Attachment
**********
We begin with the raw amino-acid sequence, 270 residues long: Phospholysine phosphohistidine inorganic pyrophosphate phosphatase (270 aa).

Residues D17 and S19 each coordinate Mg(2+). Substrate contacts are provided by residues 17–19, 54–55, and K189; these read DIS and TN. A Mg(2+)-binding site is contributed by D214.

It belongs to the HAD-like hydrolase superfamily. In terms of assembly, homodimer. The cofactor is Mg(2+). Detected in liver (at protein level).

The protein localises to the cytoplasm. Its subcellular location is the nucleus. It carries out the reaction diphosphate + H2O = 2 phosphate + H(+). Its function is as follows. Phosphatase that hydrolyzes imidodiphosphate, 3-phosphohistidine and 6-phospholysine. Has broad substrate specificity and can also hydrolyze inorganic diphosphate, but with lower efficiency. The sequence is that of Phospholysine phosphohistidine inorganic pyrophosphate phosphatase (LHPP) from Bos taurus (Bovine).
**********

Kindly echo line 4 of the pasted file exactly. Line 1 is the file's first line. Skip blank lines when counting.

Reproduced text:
The protein localises to the cytoplasm. Its subcellular location is the nucleus. It carries out the reaction diphosphate + H2O = 2 phosphate + H(+). Its function is as follows. Phosphatase that hydrolyzes imidodiphosphate, 3-phosphohistidine and 6-phospholysine. Has broad substrate specificity and can also hydrolyze inorganic diphosphate, but with lower efficiency. The sequence is that of Phospholysine phosphohistidine inorganic pyrophosphate phosphatase (LHPP) from Bos taurus (Bovine).